New maestro takes charge

September 17, 1998|By Phil Greenfield | Phil Greenfield,SPECIAL TO THE SUN

They hired the right guy.

That message came through loud and clear at Maryland Hall Friday when Leslie Dunner conducted his first subscription concert since his appointment in the spring as director of the Annapolis Symphony Orchestra.

Dunner conducted a pair of Brahms' firsts, the Symphony No. 1 in C minor and the sprawling Piano Concerto in D minor, the composer's first work in that genre.

The soloist was Peter Orth, a highly respected American who has collaborated with such conductors as Blomstedt, Slatkin, Dutoit and Mehta. He is a pianist of considerable power. Not since Rocky Balboa has a Philadelphian used his left hand to such devastating effect.

The new conductor is a judicious interpreter of Brahms, keeping things in proportion and never letting any aspect of a performance run away with the whole. He coaxed sustained sounds out of his players, but the clarity of those thick, Brahmsian textures was as impressive as their sonic opulence.

Tempos in both works were consistently broad, yet things moved ahead smartly with clear goals in sight. Big moments were suitably big but never out of control.

Dunner's body language might be graceful, even balletic, but he's no show horse. His gestures are tied purposefully to the music in an admirably self-effacing manner.

In short, he came off as a talented, well-prepared, take-charge guy who knew what he was doing.

Any disagreements with him were on matters of taste, not on fundamental issues of artistic substance. Dunner's accelerando out of the famous big theme in the last movement of the symphony bugged me because he made no attempt to work gradually into the tempo change over the course of a measure or two. Bang! He was off to the races. It seemed needlessly abrupt.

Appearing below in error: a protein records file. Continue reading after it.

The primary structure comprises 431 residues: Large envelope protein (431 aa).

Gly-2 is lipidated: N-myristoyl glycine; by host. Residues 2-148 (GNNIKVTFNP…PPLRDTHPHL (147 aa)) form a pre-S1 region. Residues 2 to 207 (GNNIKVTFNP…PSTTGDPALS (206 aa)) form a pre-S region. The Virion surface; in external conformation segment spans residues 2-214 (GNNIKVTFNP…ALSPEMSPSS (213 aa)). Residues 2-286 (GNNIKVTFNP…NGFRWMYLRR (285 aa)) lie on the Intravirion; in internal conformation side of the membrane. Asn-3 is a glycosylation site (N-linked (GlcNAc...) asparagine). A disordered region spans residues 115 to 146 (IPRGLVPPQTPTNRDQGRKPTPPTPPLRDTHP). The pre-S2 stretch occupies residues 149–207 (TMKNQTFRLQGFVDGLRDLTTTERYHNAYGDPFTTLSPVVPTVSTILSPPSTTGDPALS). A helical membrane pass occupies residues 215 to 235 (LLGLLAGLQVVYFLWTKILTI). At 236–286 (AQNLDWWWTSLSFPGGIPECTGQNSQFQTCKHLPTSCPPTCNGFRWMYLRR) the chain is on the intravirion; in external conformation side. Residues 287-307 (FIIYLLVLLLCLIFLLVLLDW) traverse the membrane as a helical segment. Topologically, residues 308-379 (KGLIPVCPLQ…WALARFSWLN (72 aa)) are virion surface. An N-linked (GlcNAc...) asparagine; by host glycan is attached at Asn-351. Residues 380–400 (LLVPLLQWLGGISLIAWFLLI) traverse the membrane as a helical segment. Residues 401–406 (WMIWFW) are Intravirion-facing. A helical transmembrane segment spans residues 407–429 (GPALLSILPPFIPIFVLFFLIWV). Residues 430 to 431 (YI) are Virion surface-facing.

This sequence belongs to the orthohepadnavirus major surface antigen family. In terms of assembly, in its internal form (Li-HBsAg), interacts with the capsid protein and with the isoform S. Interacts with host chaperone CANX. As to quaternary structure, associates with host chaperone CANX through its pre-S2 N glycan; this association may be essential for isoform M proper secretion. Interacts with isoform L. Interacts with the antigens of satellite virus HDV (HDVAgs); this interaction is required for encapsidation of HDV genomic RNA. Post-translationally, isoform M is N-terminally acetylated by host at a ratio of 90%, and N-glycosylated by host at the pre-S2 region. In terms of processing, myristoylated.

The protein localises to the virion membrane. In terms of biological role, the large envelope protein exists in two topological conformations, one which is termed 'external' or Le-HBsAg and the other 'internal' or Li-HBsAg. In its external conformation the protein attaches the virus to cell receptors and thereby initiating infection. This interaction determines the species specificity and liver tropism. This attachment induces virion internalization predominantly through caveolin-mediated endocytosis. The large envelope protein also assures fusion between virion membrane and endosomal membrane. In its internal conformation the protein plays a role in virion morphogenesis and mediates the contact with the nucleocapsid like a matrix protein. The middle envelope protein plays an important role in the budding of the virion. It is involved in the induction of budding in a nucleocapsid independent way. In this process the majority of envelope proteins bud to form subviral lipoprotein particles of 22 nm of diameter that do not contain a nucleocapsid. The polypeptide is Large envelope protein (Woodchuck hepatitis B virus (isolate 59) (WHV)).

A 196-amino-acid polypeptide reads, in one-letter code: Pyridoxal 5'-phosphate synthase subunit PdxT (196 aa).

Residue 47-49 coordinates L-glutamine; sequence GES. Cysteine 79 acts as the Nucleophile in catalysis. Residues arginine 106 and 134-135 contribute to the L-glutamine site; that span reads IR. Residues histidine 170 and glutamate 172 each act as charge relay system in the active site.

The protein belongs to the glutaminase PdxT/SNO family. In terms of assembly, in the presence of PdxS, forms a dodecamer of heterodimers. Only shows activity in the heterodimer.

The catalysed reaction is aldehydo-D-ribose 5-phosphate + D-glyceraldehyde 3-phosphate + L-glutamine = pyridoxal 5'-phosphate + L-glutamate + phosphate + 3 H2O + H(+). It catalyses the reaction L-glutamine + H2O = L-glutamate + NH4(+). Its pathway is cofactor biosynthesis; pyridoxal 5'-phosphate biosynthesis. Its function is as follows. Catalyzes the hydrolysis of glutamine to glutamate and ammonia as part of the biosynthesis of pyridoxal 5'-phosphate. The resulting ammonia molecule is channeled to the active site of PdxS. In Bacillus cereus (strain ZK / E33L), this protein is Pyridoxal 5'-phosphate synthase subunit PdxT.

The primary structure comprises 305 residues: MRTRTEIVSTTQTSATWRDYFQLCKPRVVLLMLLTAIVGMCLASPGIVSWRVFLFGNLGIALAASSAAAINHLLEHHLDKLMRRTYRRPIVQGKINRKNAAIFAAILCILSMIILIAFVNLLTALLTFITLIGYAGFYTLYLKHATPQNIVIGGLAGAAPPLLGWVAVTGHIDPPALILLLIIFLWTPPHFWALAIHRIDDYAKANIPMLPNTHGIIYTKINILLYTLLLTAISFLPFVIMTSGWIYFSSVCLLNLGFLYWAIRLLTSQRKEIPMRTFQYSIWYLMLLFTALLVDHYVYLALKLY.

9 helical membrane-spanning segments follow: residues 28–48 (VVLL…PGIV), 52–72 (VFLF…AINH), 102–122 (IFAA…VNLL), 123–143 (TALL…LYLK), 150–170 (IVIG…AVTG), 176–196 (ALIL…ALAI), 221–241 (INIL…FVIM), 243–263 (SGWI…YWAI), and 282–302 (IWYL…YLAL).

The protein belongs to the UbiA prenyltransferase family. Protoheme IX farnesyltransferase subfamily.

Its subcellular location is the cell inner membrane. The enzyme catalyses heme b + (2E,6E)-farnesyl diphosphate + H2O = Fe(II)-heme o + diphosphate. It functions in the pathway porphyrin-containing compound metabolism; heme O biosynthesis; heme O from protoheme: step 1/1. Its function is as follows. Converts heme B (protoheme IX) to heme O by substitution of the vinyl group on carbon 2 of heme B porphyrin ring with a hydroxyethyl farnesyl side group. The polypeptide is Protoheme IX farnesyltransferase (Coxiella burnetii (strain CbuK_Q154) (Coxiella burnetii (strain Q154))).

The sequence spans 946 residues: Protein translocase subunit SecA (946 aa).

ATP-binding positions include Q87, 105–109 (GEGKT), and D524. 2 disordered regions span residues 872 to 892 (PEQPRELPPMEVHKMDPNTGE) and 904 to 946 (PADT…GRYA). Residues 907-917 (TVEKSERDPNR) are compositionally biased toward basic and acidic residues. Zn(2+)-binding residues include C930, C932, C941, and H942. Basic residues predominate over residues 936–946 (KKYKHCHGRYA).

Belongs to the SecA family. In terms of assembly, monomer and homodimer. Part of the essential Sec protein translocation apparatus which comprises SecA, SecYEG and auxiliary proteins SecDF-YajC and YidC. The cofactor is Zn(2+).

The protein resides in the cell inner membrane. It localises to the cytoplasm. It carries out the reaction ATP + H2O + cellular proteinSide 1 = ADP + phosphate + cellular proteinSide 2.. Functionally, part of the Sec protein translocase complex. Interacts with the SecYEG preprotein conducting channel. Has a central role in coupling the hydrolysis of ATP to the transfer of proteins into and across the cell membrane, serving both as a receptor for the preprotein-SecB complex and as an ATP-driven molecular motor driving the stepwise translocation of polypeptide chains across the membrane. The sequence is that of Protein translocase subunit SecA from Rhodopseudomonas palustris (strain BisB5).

The concerto also began nervously, with some tentative orchestral playing and a few splats from the soloist.

Still, Mr. Orth was impressive. His tone, though big, is never edgy, and he plays with passion and joy. The slow movement was beautiful, and the Orth-Dunner combo had the finale chugging along with its Brahmsian gravity and grace working in tandem.

At times, the orchestra sounded small for Brahms, whose sweeping sonorities demand such a plump sound. The cellos were the prime offenders. They are short of players and in desperate need of leadership. They haven't been up to snuff since former principal Suzanne Orban departed a couple of years back.

Elsewhere, there was much to admire. Concertmaster Philip Spletzer's solo playing might have been a little hot for the delicate Allegretto of the symphony, but he is a gifted fiddler who adds much to the orchestra.

There was excellent work from the trombone section and from the solo flute, clarinet and horn. Also, principal oboist Fatma Daglar was terrific.

Pub Date: 9/17/98

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